tion. However, it is the only logical conclusion than can be drawn from an attempt to categorize different conceptions of Islam in terms of any developmental, much less teleological, sequence.
In all fairness, most recent scholarship on Islam in West Africa has avoided teleological assumptions that explicitly privilege one concept of Islam over another. To the extent than one can legitimately speak of bias at all, it emerges not so much in the work of individual scholars but in the choice of subjects that have received the most scholarly attention in the study of West African Islam. One of the principal foci of historical studies have been the eighteenth and nineteenth century jihad movements and the states they established. 'Uthman dan Fodio's jihad in what is now northern Nigeria has undoubtedly attracted the most attention, but jihad movements in Senegal as well as the jihads of 'Umar Tall and Ahmadu Lobbo in the Middle Niger have also been the subjects of considerable study. A second, and often related, area of focus has been the Sufi brotherhoods or orders: their diffusion to West Africa in the eighteenth and nineteenth centuries, their relationship to jihad movements, and their institutional forms, particularly where these have been highly structured and developed, as, for example, in the case of the Mouride brotherhood in Senegal, which has in and of itself received considerable scholarly attention.
Associated with these topical foci has been a regional focus on Senegal and on northern Nigeria, areas where jihad movements played a very prominent historical role and where Sufi brotherhoods continue to thrive and play a major role in local Islam. It would, of course, be churlish, and in any case unreasonable, to reproach individual scholars for choosing to devote their energies to such topics, which are as valid subjects of study in their own right as any others. Such studies have contributed greatly to the Western scholarly understanding of Islam in West Africa. I feel equally uncomfortable in suggesting that such studies might be the result of some sort of collective bias, as if there could be some conspiracy in the disciplines involved in the absence of conspirators.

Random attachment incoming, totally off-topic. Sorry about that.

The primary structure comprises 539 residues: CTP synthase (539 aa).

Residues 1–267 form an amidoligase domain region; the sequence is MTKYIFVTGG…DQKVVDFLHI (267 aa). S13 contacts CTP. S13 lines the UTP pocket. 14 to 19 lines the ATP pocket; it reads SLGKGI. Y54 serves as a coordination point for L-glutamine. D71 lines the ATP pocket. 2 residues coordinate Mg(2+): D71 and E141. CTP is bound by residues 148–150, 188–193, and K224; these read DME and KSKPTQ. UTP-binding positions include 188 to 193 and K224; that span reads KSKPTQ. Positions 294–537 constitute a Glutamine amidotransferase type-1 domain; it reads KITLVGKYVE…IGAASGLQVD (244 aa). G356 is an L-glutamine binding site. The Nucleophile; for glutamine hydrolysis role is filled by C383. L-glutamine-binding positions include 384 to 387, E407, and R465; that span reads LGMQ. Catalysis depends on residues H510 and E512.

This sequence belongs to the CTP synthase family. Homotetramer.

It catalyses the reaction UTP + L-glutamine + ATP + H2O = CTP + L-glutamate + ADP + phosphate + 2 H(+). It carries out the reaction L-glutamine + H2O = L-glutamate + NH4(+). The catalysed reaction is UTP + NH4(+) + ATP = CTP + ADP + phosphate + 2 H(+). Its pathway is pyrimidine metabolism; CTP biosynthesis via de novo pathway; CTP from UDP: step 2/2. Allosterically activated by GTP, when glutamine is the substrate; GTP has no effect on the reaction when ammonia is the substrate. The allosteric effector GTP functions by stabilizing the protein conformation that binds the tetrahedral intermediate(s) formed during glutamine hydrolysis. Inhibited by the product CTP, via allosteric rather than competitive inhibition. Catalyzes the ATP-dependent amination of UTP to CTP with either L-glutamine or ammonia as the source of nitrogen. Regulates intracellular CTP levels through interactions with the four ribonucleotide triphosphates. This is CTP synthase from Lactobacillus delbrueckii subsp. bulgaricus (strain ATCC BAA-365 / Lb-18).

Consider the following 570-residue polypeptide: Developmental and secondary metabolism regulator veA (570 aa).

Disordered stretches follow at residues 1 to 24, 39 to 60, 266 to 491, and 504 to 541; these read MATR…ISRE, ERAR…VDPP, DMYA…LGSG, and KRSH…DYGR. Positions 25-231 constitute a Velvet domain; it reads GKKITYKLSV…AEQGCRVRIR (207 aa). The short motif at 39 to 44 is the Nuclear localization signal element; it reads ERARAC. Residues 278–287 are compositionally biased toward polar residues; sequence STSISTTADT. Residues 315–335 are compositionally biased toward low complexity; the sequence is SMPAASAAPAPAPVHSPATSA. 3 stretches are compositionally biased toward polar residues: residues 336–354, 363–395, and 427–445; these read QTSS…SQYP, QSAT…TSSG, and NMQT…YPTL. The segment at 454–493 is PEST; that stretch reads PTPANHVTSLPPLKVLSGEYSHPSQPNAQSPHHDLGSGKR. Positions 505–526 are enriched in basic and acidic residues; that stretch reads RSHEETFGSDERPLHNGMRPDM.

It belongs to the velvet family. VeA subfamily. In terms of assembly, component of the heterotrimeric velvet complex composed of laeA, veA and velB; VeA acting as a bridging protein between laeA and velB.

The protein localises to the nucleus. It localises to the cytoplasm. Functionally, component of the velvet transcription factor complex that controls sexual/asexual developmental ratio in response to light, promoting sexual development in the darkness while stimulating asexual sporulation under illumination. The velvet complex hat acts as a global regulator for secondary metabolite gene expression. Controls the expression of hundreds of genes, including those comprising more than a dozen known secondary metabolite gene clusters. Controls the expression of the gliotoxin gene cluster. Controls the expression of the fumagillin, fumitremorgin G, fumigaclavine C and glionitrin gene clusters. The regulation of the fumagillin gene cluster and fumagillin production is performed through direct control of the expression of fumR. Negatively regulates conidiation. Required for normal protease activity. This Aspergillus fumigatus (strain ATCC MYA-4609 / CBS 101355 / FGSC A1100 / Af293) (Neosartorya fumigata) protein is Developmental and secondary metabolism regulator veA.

However, it is easy to see why such subjects of study are attractive to scholars, for the jihad movements as well as the Sufi brotherhoods have, in the areas where they have flourished, made Islam very "visible" as a subject of study. The implications of this focus are most apparent in recent works surveying West African Islamic history as a whole (Clarke 1982, Hisket 1984), the bulk of whose discussions of West African Islamic history since the eighteenth century are devoted to jihad movements, to the spread of Sufi brotherhoods, and to the reactions of Muslims and Muslim societies to colonial rule (a subject described largely in terms of the continual spread of the Sufi orders and the rise of nonviolent, but militant, Muslim reform movements). A recent edited volume on The Cultivators of Islam (Willis 1979) highlights the same trends; the majority of the essays (if not, in certain respects, all of them) deal with the leaders either of jihad movements or of Sufi orders. Reading these works, one cannot help drawing the conclusion that reform movements of one sort or another on one hand, and highly organized Sufi orders on the other, have been the central features of Islam in West Africa since the beginning of the nineteenth century, and that anything else (except perhaps among recently converted "pagans," who cannot be expected to know better) is peripheral. I must stress, however, that such a bias, if it exists, has never to my knowledge been openly formulated. Indeed, I can perhaps justly be accused of reading it into works where it was never intended. In a sense, therefore, this criticism is distinctly unfair to authors who have attempted broad surveys. They have had to rely, for the most part, on secondary sources, and such sources are far more available about northern Nigeria and Senegal than about other parts of Muslim West Africa. However, one cannot simply assume that northern Nigeria and Senegal are in any sense "typical." More important, "typical" cases (whatever they may be) do not tell us any more (or any less) than atypical ones. The reform movements and the Sufi orders represent certain conceptions of Islam, but so do varieties of so-called "mixed" Islam where they exist and have existed, as well as yet other kinds of conceptions which may not fit neatly into any of these categories.